Proper nutrition is key to helping your pet live a long and happy life. Take the guess work out of evaluating your dog’s weight by using these quick and simple tests.
1. Evaluate your dog from the side.
Your dog’s stomach should tuck up from the chest. The stomach should not be level with or hang below the dog’s chest. If your dog’s ribs are easily visible, he or she is probably underweight. There are some exceptions – including Greyhounds, Whippets, and Italian Greyhounds. These dog’s ribs show even at a normal weight.
Breeds that have thick, fluffy coats need to be examined more closely. On dogs with heavy coats, you probably cannot see ribs even if the dog is underweight. Try the next two steps for a more complete assessment.
2. Look at your dog from above.
If your dog’s shape is overly round, they could be overweight. As you stand over the dog, look down. The dog should have a visibly tucked-in waist, but the hipbones should not protrude too much. If the dog’s hip bones project sharply, he or she could be underweight. If your dog has a nice curve inward at the waist, it is probably at an acceptable weight.
3. Feel for your dog’s ribs.
Actually feeling the dog is especially important in heavily coated dogs, whose fur can often mask potential weight issues. If you cannot feel the rib cage at all, the dog it most likely overweight.
If you can feel the ribs but they feel as if they have a light padding like a thin blanket over them, your dog sounds like it is at the right weight. If the ribs are apparent and feel as if they are covered with only a thin layer of skin, your dog may be underweight.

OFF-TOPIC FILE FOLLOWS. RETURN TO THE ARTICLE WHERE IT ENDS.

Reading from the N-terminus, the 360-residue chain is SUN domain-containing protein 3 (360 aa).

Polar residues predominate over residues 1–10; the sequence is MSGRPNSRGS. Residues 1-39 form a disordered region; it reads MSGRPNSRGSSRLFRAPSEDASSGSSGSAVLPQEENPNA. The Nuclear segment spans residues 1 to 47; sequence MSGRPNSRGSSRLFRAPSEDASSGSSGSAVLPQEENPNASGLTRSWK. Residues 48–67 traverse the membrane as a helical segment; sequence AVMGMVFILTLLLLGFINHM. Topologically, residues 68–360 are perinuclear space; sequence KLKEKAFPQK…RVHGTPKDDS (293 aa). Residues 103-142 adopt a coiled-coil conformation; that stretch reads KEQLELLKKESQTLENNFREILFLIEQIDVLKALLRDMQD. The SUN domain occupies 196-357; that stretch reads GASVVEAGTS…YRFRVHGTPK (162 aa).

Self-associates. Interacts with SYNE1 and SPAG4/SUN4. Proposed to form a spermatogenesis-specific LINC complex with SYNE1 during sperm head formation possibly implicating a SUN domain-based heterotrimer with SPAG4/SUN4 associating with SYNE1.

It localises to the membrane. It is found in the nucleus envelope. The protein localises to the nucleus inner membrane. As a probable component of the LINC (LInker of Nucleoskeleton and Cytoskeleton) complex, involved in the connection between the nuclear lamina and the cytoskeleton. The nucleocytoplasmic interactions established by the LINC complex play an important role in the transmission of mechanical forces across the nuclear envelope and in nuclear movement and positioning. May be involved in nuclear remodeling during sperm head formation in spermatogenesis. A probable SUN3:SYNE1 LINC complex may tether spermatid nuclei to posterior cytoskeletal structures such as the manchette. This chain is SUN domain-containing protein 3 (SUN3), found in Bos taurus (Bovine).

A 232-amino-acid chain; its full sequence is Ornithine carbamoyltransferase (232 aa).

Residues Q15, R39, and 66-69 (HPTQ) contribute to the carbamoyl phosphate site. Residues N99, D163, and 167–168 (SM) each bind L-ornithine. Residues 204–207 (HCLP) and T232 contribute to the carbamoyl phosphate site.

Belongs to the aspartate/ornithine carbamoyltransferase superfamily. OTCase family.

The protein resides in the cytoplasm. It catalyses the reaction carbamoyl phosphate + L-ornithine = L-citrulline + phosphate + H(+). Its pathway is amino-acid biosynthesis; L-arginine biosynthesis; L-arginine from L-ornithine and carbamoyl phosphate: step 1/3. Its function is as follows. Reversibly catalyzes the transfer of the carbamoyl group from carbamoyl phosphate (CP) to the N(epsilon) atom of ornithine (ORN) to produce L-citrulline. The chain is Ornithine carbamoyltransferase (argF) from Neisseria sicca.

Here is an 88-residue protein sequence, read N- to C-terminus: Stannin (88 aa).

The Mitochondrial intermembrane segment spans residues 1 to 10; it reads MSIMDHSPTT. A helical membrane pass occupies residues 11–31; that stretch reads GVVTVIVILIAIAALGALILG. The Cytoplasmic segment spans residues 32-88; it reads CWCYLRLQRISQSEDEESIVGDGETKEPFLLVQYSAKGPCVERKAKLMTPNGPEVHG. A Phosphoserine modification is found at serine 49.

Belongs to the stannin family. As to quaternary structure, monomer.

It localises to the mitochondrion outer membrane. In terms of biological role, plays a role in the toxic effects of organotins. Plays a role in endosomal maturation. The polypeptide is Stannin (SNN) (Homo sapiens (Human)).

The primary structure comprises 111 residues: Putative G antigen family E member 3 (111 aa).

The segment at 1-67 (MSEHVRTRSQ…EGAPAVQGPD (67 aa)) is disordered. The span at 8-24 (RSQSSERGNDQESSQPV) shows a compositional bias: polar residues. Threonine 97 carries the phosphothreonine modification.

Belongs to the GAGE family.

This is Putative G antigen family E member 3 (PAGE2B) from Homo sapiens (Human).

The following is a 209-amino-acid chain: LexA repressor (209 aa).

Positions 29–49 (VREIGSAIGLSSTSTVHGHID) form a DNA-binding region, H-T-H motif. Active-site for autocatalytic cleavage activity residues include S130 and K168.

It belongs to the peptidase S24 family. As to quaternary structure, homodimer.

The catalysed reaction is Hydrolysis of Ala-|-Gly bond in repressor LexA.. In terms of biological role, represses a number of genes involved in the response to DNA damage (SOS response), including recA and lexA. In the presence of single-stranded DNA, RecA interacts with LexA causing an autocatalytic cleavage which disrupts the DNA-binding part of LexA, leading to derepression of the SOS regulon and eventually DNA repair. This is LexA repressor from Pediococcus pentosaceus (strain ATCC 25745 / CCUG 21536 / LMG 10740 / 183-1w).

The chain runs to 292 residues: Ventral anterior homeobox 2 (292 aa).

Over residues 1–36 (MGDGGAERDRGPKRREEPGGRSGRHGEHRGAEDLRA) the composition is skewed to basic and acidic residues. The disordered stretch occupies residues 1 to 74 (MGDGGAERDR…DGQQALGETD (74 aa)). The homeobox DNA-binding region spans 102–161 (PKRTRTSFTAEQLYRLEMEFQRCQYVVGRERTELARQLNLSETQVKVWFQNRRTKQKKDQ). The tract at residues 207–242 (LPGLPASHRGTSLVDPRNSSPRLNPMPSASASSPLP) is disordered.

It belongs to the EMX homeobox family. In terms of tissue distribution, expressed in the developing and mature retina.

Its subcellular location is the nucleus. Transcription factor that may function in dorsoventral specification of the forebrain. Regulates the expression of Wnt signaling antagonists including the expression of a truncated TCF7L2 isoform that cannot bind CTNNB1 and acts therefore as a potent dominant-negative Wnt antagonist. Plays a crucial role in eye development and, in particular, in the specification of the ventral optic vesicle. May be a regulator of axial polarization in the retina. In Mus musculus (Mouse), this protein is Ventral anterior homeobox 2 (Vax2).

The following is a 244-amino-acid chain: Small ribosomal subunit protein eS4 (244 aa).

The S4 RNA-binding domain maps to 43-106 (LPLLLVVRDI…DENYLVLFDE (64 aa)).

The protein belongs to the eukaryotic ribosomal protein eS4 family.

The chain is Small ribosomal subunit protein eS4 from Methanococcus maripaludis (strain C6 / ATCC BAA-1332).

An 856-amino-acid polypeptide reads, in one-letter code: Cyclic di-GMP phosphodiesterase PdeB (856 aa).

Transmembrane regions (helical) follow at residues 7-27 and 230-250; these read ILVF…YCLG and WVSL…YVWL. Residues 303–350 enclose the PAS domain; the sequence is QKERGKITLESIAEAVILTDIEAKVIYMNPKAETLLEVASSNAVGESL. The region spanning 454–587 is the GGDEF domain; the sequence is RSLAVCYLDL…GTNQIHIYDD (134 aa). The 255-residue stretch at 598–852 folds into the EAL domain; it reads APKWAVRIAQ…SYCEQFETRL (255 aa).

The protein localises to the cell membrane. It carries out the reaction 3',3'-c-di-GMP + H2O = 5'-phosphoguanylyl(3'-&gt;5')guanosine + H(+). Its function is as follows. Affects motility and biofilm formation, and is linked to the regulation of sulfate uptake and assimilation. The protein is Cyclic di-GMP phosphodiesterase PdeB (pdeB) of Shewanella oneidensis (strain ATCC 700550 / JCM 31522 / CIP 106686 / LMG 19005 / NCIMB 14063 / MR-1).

Obesity can cause severe health problems in pets of any age. Carrying extra weight puts stress on bones and joints, burdens the heart and other internal organs and compresses the lungs. Extra weight can change a simple walk around the block into a major ordeal. In fact, overweight dogs suffer from many of the same risks and ailments as overweight humans.
Malnourished dogs don’t have it any better. Lacking crucial nutrients can lead to serious problems too. Signs of malnourishment include a distended stomach, bleeding gums, and a sunken body with ribs that are clearly visible.
Home tests and remedies are not a substitute for regular veterinary care. If you need additional help with your pet’s weight, you should seek professional veterinary advice. Adjusting your dogs diet and/or exercise routine may be the answer. There may also be underlying medical issues that need to be ruled out before a conclusion can be made. You may also consider Canine Physical Rehabilitation for weight loss, which is offered at Animal Emergency and Critical Care Center of Brevard.
Our other Specialty Services Include:
- Internal Medicine
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- Satellite Beach
- Merritt Island
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- and all other surrounding areas
Photo Courtesy of Nestle Purina PetCare Co.
Author: Jessica Reeves